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Political Fix by Gloria Penner

It's March already. It seems like just yesterday that the 2008 election season ended, with the next California primary more than a year away on June 8, 2010 . This feels like breathing time between c38aigns. Yet here we go again. Already potential candidates for the state Legislature have made their move for 2010. They've filed their "Statements of Intention" with the California Secretary of State. This they must do before beginning to fundraise for their c38aigns.

From the looks of the list , there's no shortage of people who want to work in Sacramento.  These include incumbent Assembly members and state senators who are not yet termed out and want to stay in office as long as possible. Some wannabes who now hold local office want to move up.  Then there are those who have termed out or soon will and are looking for other opportunities.

For ex38le, San Diego's State Senator Chris Kehoe will be termed out of office in 2012.  But she only spent four years (two terms) as the District 76 state Assembly member from 2000 to 2004 before running for state Senate and winning. So she could legally run for another 76 th Assembly term and still stay within the limits (three two-year terms). According to a recent phone conversation I had with her district representative, she hasn't ruled out that scenario.

But there's a big implied "however." It seems that when Kehoe was the San Diego City Council District 3 member, her chief of staff was Toni Atkins who went on to be elected to that District 3 seat when Kehoe moved up to the Assembly in 2000.  Now Atkins is termed out after serving for two three-year terms on the City Council and wants to run for Kehoe's old Assembly District 76 in 2010. That seat is being vacated by termed out Assembly member Lori Saldana who has listed her intent to run for the Board of Equalization. Board members have the possibility of two four-year terms and earn about $43,000 more a year than legislators. Back to the Atkins/Kehoe situation. If Atkins wins the 2010 election and runs for re-election in 2012, will this change Kehoe's mind about opposing her former chief of staff that year or is the lure of Sacramento too strong to resist?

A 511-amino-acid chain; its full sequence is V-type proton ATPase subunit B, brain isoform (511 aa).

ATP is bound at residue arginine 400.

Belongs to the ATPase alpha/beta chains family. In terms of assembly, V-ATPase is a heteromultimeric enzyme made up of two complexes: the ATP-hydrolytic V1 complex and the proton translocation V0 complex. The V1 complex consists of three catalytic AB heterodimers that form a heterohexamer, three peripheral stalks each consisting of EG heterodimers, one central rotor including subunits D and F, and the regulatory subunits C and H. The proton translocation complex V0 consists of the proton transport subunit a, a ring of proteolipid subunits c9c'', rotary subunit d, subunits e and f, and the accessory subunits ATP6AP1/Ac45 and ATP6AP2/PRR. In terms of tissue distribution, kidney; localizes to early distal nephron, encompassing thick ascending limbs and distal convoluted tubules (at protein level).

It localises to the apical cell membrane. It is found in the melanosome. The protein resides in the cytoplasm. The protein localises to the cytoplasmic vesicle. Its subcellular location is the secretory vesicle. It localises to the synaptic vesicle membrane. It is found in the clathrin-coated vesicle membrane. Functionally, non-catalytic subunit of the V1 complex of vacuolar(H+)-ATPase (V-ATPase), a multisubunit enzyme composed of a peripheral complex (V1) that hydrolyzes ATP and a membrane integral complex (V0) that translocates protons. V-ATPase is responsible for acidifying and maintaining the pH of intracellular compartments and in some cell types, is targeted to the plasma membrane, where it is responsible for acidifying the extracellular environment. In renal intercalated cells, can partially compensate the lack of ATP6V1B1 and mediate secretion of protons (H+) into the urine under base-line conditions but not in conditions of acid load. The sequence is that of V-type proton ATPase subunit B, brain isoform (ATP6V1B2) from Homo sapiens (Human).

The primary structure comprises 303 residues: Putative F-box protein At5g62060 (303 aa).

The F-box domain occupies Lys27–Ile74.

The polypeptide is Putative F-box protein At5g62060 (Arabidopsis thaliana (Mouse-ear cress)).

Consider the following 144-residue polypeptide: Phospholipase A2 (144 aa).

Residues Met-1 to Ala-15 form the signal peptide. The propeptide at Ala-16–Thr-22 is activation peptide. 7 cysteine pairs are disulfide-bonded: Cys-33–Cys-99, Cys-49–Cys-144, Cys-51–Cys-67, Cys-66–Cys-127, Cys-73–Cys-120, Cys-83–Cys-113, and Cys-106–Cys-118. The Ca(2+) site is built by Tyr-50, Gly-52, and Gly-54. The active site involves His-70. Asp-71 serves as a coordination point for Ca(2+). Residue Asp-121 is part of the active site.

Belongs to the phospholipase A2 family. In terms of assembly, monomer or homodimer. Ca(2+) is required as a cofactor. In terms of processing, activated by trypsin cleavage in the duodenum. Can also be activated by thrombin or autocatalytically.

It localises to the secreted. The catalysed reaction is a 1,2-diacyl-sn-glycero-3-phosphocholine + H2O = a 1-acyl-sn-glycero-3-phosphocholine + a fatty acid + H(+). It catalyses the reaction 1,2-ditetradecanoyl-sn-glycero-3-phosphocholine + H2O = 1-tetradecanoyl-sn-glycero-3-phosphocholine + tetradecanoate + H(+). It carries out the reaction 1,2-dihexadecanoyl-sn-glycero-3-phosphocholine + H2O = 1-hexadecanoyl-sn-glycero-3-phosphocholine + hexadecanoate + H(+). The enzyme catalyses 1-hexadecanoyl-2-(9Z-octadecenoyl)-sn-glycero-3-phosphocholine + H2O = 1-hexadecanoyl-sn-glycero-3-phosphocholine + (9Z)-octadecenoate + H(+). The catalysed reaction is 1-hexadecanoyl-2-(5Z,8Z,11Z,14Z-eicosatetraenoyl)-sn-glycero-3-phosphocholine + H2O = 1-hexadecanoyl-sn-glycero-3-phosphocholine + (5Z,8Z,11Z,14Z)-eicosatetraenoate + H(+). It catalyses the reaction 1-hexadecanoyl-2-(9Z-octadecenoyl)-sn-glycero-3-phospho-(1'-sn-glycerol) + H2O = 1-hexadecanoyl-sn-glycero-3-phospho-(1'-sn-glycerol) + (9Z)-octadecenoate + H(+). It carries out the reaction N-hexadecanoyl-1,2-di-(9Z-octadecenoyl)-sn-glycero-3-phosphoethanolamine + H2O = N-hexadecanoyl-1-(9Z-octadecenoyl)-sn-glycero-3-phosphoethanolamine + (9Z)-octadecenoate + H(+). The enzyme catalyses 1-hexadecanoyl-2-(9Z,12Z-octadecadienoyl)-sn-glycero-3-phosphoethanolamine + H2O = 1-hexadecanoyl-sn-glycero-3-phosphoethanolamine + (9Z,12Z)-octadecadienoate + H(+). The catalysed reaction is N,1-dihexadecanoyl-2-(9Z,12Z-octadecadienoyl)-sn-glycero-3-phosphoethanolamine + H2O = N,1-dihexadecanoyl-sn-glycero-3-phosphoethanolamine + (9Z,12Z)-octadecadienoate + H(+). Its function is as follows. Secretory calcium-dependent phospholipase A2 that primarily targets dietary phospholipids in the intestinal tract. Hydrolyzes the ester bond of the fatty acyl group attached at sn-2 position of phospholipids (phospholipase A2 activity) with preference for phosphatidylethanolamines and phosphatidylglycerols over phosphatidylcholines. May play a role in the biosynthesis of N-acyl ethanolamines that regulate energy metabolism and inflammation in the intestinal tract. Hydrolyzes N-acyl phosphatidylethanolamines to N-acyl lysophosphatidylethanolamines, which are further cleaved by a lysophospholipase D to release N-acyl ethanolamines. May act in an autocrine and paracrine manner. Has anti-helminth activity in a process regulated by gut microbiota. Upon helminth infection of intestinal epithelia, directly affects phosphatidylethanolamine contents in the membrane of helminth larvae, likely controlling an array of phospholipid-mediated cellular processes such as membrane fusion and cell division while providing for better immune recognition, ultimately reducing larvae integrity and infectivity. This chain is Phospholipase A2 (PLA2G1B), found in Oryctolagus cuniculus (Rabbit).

In the South Bay, Assembly member Mary Salas filed her intention for both the 79 th Assembly District and the 40 th Senate district. San Diego City Council President Ben Hueso wants the seat that Mary Salas might vacate in the Assembly. But Salas could have some stiff Republican competition from former Chula Vista Mayor Shirley Horton who is termed-out from her Assembly seat and has filed her intention for the 40 th Senate District. And the termed-out Republican Assembly member who represented the 75 th District (Poway, Escondido, San Diego), George Plescia has filed his statement of intention to run for Lt. Governor (same salary as Board of Equalization).

There are more, of course. But why is there all this eagerness to be elected and re-elected to state government, considering the massive criticism of our legislators, especially recently over the state budget fiasco? And have term limits benefitted the public with fresh ideas, new faces, and short-term citizen legislators who serve the public interest and then return to private life as they were supposed to do?